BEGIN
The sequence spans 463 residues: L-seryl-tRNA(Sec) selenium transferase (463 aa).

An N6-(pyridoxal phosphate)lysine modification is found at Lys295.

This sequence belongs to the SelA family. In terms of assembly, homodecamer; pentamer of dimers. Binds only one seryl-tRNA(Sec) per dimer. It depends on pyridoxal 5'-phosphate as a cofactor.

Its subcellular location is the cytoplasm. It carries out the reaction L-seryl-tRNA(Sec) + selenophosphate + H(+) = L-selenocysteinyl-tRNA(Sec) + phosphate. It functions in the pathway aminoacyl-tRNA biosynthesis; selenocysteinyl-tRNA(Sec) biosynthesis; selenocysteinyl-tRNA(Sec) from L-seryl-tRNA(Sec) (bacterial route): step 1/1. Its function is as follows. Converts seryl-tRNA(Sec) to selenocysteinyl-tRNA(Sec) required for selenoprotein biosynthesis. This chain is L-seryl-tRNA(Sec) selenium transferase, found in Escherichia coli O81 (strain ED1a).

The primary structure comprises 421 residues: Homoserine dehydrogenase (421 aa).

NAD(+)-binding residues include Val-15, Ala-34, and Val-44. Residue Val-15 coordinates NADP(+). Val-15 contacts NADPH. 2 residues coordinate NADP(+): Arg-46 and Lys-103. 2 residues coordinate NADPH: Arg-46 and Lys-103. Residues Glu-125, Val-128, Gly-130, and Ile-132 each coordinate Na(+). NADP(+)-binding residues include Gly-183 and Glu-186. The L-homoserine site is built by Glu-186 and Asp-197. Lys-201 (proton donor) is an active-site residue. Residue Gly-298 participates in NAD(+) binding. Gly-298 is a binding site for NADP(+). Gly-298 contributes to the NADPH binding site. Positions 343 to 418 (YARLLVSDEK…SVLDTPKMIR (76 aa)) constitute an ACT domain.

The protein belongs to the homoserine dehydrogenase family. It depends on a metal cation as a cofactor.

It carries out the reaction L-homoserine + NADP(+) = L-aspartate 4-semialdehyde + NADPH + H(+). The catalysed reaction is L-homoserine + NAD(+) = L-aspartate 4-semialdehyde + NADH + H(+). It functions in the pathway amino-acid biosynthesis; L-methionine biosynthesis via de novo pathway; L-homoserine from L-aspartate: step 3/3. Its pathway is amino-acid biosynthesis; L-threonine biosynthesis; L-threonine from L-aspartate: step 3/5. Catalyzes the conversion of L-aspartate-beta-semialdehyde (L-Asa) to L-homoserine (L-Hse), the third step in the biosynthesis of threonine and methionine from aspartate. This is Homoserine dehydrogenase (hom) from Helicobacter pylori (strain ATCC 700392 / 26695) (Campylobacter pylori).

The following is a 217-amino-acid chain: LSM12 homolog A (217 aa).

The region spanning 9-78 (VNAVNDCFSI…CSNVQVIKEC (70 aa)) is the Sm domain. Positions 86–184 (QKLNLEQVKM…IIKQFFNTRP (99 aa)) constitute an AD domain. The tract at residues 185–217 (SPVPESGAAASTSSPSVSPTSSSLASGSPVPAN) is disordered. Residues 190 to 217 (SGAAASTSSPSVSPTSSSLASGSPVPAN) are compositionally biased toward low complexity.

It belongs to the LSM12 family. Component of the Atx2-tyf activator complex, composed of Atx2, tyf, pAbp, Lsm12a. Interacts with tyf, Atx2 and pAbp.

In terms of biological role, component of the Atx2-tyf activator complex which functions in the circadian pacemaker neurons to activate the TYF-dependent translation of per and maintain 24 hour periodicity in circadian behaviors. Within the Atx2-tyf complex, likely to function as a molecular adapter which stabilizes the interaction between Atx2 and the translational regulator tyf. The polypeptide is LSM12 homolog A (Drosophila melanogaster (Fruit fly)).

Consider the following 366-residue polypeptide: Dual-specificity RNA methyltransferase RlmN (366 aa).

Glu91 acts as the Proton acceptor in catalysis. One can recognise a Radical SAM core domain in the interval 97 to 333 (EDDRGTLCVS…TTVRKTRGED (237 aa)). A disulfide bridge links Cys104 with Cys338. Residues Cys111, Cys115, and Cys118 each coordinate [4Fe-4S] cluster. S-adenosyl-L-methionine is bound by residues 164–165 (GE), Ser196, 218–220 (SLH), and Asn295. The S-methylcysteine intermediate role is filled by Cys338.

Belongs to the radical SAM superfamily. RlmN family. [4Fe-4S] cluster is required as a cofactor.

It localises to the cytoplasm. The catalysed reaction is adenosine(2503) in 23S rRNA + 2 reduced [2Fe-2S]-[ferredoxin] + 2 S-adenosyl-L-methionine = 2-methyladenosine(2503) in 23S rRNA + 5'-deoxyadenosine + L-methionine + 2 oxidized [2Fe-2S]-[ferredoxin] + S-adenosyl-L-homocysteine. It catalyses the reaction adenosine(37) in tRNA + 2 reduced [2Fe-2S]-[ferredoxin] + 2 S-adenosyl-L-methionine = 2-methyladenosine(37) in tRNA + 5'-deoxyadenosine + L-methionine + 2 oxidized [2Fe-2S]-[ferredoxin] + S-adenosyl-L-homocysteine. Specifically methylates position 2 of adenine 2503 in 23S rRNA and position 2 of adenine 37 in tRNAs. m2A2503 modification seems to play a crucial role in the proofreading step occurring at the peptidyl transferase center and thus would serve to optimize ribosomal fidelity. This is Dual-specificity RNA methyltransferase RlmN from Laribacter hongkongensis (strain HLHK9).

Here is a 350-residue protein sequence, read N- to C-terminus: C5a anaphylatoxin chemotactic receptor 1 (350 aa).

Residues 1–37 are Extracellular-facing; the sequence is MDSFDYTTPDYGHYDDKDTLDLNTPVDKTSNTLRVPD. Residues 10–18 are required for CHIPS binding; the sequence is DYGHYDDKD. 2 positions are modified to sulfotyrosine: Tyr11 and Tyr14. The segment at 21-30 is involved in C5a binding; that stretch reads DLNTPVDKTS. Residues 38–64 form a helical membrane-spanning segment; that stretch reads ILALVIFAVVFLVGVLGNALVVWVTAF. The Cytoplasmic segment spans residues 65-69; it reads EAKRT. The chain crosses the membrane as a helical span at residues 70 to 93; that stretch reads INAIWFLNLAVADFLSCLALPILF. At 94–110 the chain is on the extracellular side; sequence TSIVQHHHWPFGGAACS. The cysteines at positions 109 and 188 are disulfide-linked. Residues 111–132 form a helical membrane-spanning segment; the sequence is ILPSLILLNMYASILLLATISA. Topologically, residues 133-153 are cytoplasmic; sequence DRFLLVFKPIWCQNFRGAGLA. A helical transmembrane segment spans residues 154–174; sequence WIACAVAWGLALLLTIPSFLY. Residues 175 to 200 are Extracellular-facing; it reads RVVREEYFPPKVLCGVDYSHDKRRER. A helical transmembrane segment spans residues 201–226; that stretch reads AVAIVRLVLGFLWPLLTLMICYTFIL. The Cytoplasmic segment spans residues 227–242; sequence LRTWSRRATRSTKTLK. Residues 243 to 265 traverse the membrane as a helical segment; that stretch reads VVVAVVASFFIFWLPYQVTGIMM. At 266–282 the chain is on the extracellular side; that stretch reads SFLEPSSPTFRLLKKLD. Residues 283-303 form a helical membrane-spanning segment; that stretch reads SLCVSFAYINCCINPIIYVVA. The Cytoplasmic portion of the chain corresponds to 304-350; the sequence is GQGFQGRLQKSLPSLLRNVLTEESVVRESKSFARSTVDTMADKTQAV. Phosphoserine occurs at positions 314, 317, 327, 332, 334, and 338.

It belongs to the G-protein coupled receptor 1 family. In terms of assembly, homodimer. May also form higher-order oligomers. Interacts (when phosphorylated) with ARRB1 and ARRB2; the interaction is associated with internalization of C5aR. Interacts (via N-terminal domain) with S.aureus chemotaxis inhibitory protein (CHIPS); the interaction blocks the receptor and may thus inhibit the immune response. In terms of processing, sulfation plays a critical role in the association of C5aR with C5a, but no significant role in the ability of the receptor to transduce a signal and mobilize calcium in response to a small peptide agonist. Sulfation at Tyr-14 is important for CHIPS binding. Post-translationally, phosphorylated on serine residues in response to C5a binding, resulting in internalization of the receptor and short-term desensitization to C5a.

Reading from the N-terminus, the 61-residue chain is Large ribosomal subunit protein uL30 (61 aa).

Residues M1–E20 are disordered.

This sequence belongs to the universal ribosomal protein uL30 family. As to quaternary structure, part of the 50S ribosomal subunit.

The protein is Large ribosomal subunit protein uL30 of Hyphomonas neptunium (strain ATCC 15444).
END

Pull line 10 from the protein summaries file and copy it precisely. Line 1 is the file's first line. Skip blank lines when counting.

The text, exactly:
The region spanning 9-78 (VNAVNDCFSI…CSNVQVIKEC (70 aa)) is the Sm domain. Positions 86–184 (QKLNLEQVKM…IIKQFFNTRP (99 aa)) constitute an AD domain. The tract at residues 185–217 (SPVPESGAAASTSSPSVSPTSSSLASGSPVPAN) is disordered. Residues 190 to 217 (SGAAASTSSPSVSPTSSSLASGSPVPAN) are compositionally biased toward low complexity.